The pace of change and technology is moving at such an exponential rate, it is stripping our ability to learn fast enough. It is hard to imagine that the internet is a relatively new concept, it’s only been around for 40 years, but now it is interweaved into nearly every part of our lives on a day-to-day basis if not hourly. I’m sure many people would gasp in horror if the internet suddenly ceased to exist. Losing the internet for a few hours, let alone a few days can have a negative impact on an individual’s mood, work and life. Last year alone has shown our dependence on technology and digital platforms, most people moved to home working and communication via Zoom and other digital formats. The organisations that managed successfully during this time were the ones that were quick to adapt and change.
So why are so many organisations stuck behind and still using old methods of working, such as Scientific Management, which have been around for over 100 years? These types of working models are not suited for even half the population in the workplace, they are not designed to be inclusive, creative or collaborative. Many organisations are relying on archaic work structures and processes, purely because it’s always been done that way. Does that mean it’s right or even works? Technology is inexorable, we either embrace it or get left behind, if we don’t things could start looking pretty bleak.
Jobs that are around today, will not exist in 10/15 years, what will that mean in terms of learning, relearning, reskilling and upskilling and how will that affect the older generation? We are already seeing a significant impact on the ageing workforce, people working well into their 70’s and this will continue to increase.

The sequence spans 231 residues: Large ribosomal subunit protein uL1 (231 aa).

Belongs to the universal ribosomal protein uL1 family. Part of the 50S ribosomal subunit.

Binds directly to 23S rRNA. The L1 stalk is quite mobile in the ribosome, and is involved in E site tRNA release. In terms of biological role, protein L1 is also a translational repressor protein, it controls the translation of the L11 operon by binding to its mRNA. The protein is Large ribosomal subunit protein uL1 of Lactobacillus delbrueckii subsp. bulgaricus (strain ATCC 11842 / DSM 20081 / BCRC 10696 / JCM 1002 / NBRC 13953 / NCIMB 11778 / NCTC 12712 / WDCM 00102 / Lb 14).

We are now in a world where there is more connectivity than ever, but we are less connected on a human level. Humans are hard-wired for connection and belonging, if we do not have a sense of these in our networks; families, communities and workplace it can be detrimental to our emotional, physical and mental wellbeing.
The need for workplaces that follow the command, control, compliance and conformity structure is obsolete, these types of workplaces have not moved the needle on performance for decades. They do not promote connection and belonging, they crush creativity and form structural barriers which prevent people from reaching their potential. Humanity needs to be harnessed, when people are encouraged to bring their whole selves to work this is when creativity, innovation and empathy flourishes.
Poor leadership and organisations lacking empathy and a sense of belonging, will not promote growth. If they change the dial and learn to attract, identify, nurture, and retain entrepreneurial talent, they will reap the rewards as well as being beneficial for society.
At Glassmoon we like to set the context of why we are doing things. Across all our businesses we want to work in a way which is human centric, where people and purpose come first. Humanising the workplace is our priority and how we create services that are fit for the 21st century. This can be seen through our brand pillars – HUMAN, TECHNOLOGY & FUTURE.
The Glassmoon System, which is continually evolving, is an idea and concept that came from Carole’s research. The System is made up of 5 key factors which help us navigate our working lives. The System looks at an organisation as an ecosystem with humans at the centre; the ecosystem thrives through collaborative, flexible and creative work.
A few years ago, when Carole was on gardening leave, watching way too much Netflix and eating croissants, it turned out to be exactly the right conditions to conceive the concept of SeeMe. SeeMe, which is an integral part of the Glassmoon System can SEE PEOPLE in their work context, it uses technology and data to give a nuanced perspective of the people who power an organisation.
In this blog we’ve discussed the importance of adopting new methods of working and how the need for a fundamental shift has created SeeMe. In next week’s blog we will delve more into the story of SeeMe, how it can give you awareness of yourself in a work context, how it can support organisations on a macro level and how success is designing the human journey through an emotional experience.